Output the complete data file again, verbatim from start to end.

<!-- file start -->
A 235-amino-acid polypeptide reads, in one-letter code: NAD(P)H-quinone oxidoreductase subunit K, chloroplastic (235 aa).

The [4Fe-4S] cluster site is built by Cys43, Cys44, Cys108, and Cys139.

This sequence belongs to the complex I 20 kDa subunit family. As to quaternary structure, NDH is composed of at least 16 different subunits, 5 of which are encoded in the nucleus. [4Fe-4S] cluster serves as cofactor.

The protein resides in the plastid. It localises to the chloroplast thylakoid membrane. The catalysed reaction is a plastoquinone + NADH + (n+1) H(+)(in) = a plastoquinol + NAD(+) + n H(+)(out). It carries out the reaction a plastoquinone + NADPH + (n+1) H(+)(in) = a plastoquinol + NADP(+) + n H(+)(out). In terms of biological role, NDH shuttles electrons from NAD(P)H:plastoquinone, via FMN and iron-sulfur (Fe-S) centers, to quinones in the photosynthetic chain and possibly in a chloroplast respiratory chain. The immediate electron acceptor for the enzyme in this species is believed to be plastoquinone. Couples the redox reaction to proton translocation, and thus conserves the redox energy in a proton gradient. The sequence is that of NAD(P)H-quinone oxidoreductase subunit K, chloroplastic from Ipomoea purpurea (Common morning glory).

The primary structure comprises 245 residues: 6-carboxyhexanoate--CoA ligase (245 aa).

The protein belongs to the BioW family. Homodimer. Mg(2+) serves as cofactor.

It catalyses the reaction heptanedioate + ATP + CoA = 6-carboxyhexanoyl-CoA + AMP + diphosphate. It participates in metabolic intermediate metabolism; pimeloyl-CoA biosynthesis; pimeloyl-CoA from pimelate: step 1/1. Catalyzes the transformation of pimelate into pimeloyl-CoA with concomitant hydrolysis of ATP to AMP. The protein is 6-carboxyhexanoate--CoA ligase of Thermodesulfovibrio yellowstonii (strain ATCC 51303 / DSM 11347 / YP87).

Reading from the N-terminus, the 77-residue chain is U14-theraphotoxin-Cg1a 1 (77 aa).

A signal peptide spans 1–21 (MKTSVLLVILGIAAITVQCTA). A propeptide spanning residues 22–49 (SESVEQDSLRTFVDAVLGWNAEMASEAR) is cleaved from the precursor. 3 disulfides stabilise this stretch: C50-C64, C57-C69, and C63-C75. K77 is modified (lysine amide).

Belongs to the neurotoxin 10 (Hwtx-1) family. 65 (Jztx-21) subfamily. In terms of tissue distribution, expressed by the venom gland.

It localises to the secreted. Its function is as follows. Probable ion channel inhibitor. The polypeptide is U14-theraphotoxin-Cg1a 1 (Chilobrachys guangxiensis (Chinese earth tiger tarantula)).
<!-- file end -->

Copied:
A 235-amino-acid polypeptide reads, in one-letter code: NAD(P)H-quinone oxidoreductase subunit K, chloroplastic (235 aa).

The [4Fe-4S] cluster site is built by Cys43, Cys44, Cys108, and Cys139.

This sequence belongs to the complex I 20 kDa subunit family. As to quaternary structure, NDH is composed of at least 16 different subunits, 5 of which are encoded in the nucleus. [4Fe-4S] cluster serves as cofactor.

The protein resides in the plastid. It localises to the chloroplast thylakoid membrane. The catalysed reaction is a plastoquinone + NADH + (n+1) H(+)(in) = a plastoquinol + NAD(+) + n H(+)(out). It carries out the reaction a plastoquinone + NADPH + (n+1) H(+)(in) = a plastoquinol + NADP(+) + n H(+)(out). In terms of biological role, NDH shuttles electrons from NAD(P)H:plastoquinone, via FMN and iron-sulfur (Fe-S) centers, to quinones in the photosynthetic chain and possibly in a chloroplast respiratory chain. The immediate electron acceptor for the enzyme in this species is believed to be plastoquinone. Couples the redox reaction to proton translocation, and thus conserves the redox energy in a proton gradient. The sequence is that of NAD(P)H-quinone oxidoreductase subunit K, chloroplastic from Ipomoea purpurea (Common morning glory).

The primary structure comprises 245 residues: 6-carboxyhexanoate--CoA ligase (245 aa).

The protein belongs to the BioW family. Homodimer. Mg(2+) serves as cofactor.

It catalyses the reaction heptanedioate + ATP + CoA = 6-carboxyhexanoyl-CoA + AMP + diphosphate. It participates in metabolic intermediate metabolism; pimeloyl-CoA biosynthesis; pimeloyl-CoA from pimelate: step 1/1. Catalyzes the transformation of pimelate into pimeloyl-CoA with concomitant hydrolysis of ATP to AMP. The protein is 6-carboxyhexanoate--CoA ligase of Thermodesulfovibrio yellowstonii (strain ATCC 51303 / DSM 11347 / YP87).

Reading from the N-terminus, the 77-residue chain is U14-theraphotoxin-Cg1a 1 (77 aa).

A signal peptide spans 1–21 (MKTSVLLVILGIAAITVQCTA). A propeptide spanning residues 22–49 (SESVEQDSLRTFVDAVLGWNAEMASEAR) is cleaved from the precursor. 3 disulfides stabilise this stretch: C50-C64, C57-C69, and C63-C75. K77 is modified (lysine amide).

Belongs to the neurotoxin 10 (Hwtx-1) family. 65 (Jztx-21) subfamily. In terms of tissue distribution, expressed by the venom gland.

It localises to the secreted. Its function is as follows. Probable ion channel inhibitor. The polypeptide is U14-theraphotoxin-Cg1a 1 (Chilobrachys guangxiensis (Chinese earth tiger tarantula)).